Jeremy Pruitt made his head coaching debut Saturday as Tennessee took on West Virginia in Charlotte, N.C.

Admittedly, two games is a ridiculously small sample size from which to judge a coaching hire.

Two months, maybe, though even that seems rash and harsh. Two years, possibly. But two games is dangerous at best, indefensible at worst.

Still, we live in an instant society, the Twitter generation demanding instant news, instant analysis, instant blame.

So after two football games coached and one victory won, how should we view Tennessee coach Jeremy Pruitt when matched against that army of folks who turned the Volunteers down last November and December?

Pretty well, it says here. Pretty well, indeed.

We're not going to compare Pruitt to Jon Gruden, because Gruden probably never was going to take the job to begin with, and comparing the success Coach Chucky might have with the Oakland Raiders to what he could have achieved in Knoxville always will be apples and oranges.

But what about the others? What about Arkansas coach Chad Morris, formerly at SMU? What about Purdue's Jeff Brohm, who many believe should have been handed the job while former UT athletic director John Currie was pursuing Mike Gundy at Oklahoma State and possibly Dan Mullen before Mullen left Mississippi State for Florida? What, too, of North Carolina State's Dave Doeren? And Washington State coach Mike Leach, who reportedly was the last guy Currie chased before Tennessee wisely chased Currie out the door?

Do any of these still look more appealing than Pruitt, whose down-home, no-nonsense, brutally honest style appears to be winning over giant chunks of the Big Orange Nation by the day, if not hour?

Let's start with Brohm, who was rumored to have accepted the UT job but also is believed to have never physically met with the school. After going 7-6 during his first season on the job last year, that record assuredly aided by the signing of five graduate transfers, the Boilermakers stand 0-2 this season, having lost to both Big Ten brother Northwestern and by a 20-19 score to Eastern Michigan despite being 15-point favorites.

Brohm, the supposed offensive wizard, couldn't get his team to put more than 20 on the board against Eastern Michigan? Advantage, Pruitt.

Then there's Doeren. Yes, his Wolfpack are 2-0. But their wins have come at home against James Madison (24-13) and Georgia State (41-7). They face West Virginia this weekend — assuming Hurricane Florence doesn't postpone the game — and that result, given UT's struggles against the Mountaineers, should give a better barometer of Doeren's coaching skills, though this is his sixth season at N.C. State and he's currently an underwhelming 15-25 against Atlantic Coast Conference foes.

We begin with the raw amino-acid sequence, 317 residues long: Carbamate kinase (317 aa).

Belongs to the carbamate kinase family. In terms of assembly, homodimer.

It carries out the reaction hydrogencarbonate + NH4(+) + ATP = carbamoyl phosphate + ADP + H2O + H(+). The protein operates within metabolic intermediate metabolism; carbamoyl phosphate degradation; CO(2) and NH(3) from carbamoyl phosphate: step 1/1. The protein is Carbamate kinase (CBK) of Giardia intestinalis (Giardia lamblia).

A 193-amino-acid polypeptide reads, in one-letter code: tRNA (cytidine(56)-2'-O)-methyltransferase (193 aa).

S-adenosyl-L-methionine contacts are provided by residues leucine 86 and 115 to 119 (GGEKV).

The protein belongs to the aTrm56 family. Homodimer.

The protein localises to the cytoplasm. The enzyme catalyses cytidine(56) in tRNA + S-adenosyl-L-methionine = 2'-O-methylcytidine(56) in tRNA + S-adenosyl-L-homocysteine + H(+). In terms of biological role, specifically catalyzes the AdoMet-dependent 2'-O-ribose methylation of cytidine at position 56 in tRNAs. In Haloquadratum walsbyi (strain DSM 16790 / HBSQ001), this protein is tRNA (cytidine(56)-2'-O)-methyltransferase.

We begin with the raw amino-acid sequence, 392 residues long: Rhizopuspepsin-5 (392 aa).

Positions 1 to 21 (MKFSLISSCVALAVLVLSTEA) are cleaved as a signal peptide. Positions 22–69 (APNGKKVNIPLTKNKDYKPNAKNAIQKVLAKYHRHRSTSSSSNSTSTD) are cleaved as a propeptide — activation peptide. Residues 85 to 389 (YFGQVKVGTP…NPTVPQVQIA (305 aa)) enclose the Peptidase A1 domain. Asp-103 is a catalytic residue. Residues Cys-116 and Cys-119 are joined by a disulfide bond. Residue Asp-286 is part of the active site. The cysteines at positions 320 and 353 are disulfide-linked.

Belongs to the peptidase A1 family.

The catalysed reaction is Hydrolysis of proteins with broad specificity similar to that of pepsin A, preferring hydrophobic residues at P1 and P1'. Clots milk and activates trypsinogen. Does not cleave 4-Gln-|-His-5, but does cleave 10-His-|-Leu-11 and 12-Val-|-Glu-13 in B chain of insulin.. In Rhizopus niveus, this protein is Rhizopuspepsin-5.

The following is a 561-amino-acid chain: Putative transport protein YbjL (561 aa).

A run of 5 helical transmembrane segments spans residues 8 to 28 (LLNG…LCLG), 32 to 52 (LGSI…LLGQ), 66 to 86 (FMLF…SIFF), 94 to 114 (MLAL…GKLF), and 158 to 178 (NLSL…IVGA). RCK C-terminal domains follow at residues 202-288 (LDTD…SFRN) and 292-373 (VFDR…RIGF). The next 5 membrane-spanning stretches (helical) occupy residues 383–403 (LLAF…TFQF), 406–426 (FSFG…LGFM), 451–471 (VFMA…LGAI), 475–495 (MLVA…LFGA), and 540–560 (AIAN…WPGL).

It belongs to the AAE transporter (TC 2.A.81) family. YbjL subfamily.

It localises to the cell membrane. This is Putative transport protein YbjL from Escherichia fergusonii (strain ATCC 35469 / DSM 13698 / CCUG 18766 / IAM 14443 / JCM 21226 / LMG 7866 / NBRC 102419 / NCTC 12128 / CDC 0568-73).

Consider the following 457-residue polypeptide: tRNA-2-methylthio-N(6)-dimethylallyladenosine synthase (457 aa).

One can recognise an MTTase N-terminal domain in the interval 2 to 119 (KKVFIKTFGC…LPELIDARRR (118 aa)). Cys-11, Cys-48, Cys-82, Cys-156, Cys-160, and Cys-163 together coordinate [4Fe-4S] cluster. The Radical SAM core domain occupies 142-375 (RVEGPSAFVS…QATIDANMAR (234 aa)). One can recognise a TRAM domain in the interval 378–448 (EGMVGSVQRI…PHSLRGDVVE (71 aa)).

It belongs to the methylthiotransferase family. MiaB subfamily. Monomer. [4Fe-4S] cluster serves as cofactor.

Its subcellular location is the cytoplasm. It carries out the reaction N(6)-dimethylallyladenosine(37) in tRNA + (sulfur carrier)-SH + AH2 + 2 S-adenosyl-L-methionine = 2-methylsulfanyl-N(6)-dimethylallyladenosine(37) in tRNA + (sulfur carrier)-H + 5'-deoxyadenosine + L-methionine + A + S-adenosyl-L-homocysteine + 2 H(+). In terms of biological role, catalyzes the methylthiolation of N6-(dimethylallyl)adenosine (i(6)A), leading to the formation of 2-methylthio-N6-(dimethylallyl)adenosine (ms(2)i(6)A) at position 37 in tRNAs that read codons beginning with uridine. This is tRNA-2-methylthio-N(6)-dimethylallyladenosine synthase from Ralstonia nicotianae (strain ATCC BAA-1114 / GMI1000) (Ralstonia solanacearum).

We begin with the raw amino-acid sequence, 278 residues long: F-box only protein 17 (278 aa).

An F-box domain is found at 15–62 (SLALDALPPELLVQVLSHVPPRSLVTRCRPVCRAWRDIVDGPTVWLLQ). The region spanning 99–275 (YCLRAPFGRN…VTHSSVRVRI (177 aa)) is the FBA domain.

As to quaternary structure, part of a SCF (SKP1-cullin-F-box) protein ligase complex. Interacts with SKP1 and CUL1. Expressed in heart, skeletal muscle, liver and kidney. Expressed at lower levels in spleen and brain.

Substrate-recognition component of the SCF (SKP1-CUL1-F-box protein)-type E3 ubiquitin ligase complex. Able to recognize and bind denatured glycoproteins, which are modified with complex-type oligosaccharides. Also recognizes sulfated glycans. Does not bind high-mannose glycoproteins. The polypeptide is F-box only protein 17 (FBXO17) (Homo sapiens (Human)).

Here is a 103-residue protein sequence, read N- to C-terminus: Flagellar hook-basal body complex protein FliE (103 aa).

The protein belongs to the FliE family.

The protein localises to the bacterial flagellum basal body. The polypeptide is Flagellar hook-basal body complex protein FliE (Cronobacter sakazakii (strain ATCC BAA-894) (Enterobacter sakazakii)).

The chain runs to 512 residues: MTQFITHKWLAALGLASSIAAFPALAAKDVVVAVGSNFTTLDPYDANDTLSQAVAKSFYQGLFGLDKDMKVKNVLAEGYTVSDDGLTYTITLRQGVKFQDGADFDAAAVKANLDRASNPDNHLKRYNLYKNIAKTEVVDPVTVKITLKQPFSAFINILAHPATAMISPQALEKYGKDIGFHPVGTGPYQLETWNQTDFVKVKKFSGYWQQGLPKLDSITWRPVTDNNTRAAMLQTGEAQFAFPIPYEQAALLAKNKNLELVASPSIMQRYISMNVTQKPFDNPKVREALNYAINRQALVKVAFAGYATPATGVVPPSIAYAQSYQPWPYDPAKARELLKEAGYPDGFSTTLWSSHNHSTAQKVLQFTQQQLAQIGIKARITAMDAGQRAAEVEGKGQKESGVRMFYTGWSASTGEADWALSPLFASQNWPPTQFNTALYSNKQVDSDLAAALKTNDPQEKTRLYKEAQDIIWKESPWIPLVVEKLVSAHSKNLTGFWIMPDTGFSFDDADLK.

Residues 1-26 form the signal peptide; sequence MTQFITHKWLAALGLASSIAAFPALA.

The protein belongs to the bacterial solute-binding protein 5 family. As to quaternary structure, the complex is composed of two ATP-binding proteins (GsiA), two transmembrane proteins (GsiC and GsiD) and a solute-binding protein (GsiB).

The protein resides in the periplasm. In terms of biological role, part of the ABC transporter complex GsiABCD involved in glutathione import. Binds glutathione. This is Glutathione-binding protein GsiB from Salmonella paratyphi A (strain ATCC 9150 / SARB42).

Regarding Mullen, he worked wonders in his nine years at Mississippi State, but having been a Florida assistant under Urban Meyer, he probably always was a long shot to take the Tennessee job. The Sunshine State may produce more college football talent than any state in the country for its size, and Mullen knows the region well from his four years in Gainesville under Meyer.

No comparison between Mullen and Pruitt would be fair today, especially with the Gators set to visit Tennessee in two weeks, but if the Vols win that one, losing out on Mullen will feel like a victory in more ways than one.

As for Oklahoma State's Gundy, that always felt more like a publicity stunt by Coach Mullet to get a raise, which is exactly what happened.

The Cowboys are off to another raucous offensive start, mashing Missouri State 58-17 and South Alabama 55-13. It would certainly have been fun football to watch. But winning in the SEC has usually required a stout defense and Gundy's teams have never remotely displayed that.

Would Morris have been a better fit? The Razorbacks routed FCS member Eastern Illinois 55-20 in week one, but former Dallas Cowboys quarterback Tony Romo ran out of eligibility with the Panthers in 2002. Arkansas lost at Colorado State this past week and the Rams were 0-2 before that 34-27 win, having surrendered 43 points to Hawaii and 45 to Colorado. Again, on defense only, advantage Pruitt, whose Vols gave up 40 to a ranked West Virginia squad that's better than either the Rainbow Warriors or Buffaloes.

Of course, all those folks had arguably better resumes than Pruitt last December, because they all already had been head coaches and he hadn't. But everyone has to start somewhere, and Pruitt's very brief body of work at a school that's on its fifth football coach in 11 years suggests new athletic director Phillip Fulmer made a strong choice.

Or as East Tennessee State coach and former UT player and assistant coach Randy Sanders noted before the Vols beat his Buccaneers 59-3 last Saturday: "Jeremy is a really good guy, a good football coach — a football guy. He loves the game."

Two games and one win along, it's hard to believe any of the other candidates UT whiffed on could have done better, and many might have done worse. Besides, had any of those folks taken the job, Currie would still be on the job, and his departure was a win-win for everyone who loves Big Orange football, basketball and every other sport the school plays.

Contact Mark Wiedmer at